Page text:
This Memorial Day weekend reminds us all of those who sacrificed their lives for freedom and to protect a way of life that is based on freedom. While considering the brave men and women who stood up for what is right over the past 250 years, it made me realize a similar thing about Linux. No one has given his life for Linux but certainly there have been sacrifices. But, like their armed soldier counterparts, it isn't about the sacrifice, it's the freedom you big dummy. We have the freedom to choose the operating system we use on our computers. …

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The Software Freedom Law Center (SFLC) took aim at 14 consumer electronics companies for violating GPL licensed products. This is the largest lawsuit of its kind ever filed. This lawsuit uses what Richard Stallman calls "tivoization" as its defense. Tivoization, if you recall from my post, "[URL="http://www.daniweb.com/news/story240080.html"]Does Linus Torvalds Hate Freedom?[/URL]" involves the use of GPL licensed software with a product without allowing the user access to the source code and thereby preventing the user from changing that code--two very important stipulations of the GPL and in the definition of free software. I also made the following observation in that …

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Do you need a reality check? Freedom isn't free. You have to work hard, and possibly even die, for it. Fortunately, free software doesn't require you to sacrifice anything but restrictions. Unfortunately, the powerful marketing machines constantly bombard and tempt you with semi-clever TV commercials, discount offers, inexpensive upgrades or feature hype in order to restrict your freedom. Purchasing proprietary operating systems and applications restrict you without cause. Actually, that isn't 100 percent true. There is a cause. You're restricted with the intent of imprisoning you and making you conform to their version of reality. That's the opposite of freedom. …

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I was talking with my friend, [URL="http://blogs.zdnet.com/perlow"]Jason Perlow[/URL], yesterday and he told me that I should back off of the free software rants because he feels that I'm entering the gray edges of freakdom. We laughed about it but it made me think: When does a strong belief in something become extremism? I've had two conversations with Richard Stallman about free software specifically and freedom generally. My conclusion is that there's a fine line between freedom and freakdom. My goal is to find that line and explore its dimensions. My first conversation with Richard Stallman (RMS) was a tentative discussion, …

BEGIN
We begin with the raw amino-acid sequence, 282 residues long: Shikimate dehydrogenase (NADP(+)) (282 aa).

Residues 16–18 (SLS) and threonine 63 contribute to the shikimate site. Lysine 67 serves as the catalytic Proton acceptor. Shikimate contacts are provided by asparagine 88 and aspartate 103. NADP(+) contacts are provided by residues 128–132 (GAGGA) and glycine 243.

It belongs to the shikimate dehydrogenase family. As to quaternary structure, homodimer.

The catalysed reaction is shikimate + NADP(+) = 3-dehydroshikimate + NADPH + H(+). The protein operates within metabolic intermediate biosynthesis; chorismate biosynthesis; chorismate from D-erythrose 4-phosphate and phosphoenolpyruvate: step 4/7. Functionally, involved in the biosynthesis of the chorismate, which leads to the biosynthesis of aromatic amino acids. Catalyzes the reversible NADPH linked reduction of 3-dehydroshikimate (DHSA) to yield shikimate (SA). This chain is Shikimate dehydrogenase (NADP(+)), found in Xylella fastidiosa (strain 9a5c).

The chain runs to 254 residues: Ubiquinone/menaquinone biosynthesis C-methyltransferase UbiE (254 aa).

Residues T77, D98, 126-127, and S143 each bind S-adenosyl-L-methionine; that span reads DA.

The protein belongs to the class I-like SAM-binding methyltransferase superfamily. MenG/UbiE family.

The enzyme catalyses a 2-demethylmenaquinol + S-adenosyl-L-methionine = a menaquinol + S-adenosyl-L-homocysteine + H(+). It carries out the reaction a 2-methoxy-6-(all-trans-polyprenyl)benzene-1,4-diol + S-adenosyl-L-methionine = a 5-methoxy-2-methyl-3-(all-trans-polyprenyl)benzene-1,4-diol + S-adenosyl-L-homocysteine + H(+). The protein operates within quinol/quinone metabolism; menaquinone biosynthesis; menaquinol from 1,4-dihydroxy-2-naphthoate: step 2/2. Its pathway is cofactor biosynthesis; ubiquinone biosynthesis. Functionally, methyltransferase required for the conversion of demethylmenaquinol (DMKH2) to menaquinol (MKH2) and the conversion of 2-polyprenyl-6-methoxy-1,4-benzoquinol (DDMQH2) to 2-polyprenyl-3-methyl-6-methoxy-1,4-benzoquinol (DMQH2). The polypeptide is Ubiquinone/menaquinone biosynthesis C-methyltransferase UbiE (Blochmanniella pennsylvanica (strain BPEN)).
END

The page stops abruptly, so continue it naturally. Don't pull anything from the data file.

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According to an ongoing debate over the GPL version 3, he does. How can this be, since Linus Torvalds, creator and chief architect of the Linux kernel, knows about software freedom and free software? He doesn't have a problem with what Richard Stallman refers to as "tivoization," which is the practice of using software available under the terms of a copyleft license but prevents the user/owner from modifying that code through the use of protections. Stallman believes that this is a blatant violation of your freedom. Linus disagrees. Stallman's argument: [COLOR="Green"][QUOTE]One major danger that GPLv3 will block is tivoization. Tivoization …

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I had the honor and pleasure of speaking to [URL="http://www.fsf.org"]Richard Stallman[/URL] a few days ago while he was in New Zealand on a speaking tour. I had been in an email conversation with him over several days asking about which software programs he uses and I finally connected with him for some clarification and more details. So, if you've ever wanted to get the scoop straight from the man himself, you'll want to listen to the [URL="http://www.frugaltechshow.com/stallman"]podcast[/URL]. The conversation begins abruptly because the phone conversation is a continuation of that email dialog. We also got cut off at one point …

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Over the last week or so, I've been exploring cloud computing. My basic thesis through this series has been that as the economy sours--it's darn close to curdling--cloud computing gives you access to sophisticated applications without expensive hardware. Sounds like a smart play on the face of it, but when [URL="http://en.wikipedia.org/wiki/Richard_Stallman"]Richard Stallman[/URL], the Dean of the [URL="http://www.fsf.org/"]free software [/URL]movement weighs in that [URL="http://www.daniweb.com/blogs/entry3277.html"]it's actually stupid[/URL], it's going to make you stand up and take notice. So to get yet another view on all of this, I had a chat with Rishi Chandra, the product manager for Google Docs Enterprise. [B]Perception …

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The End.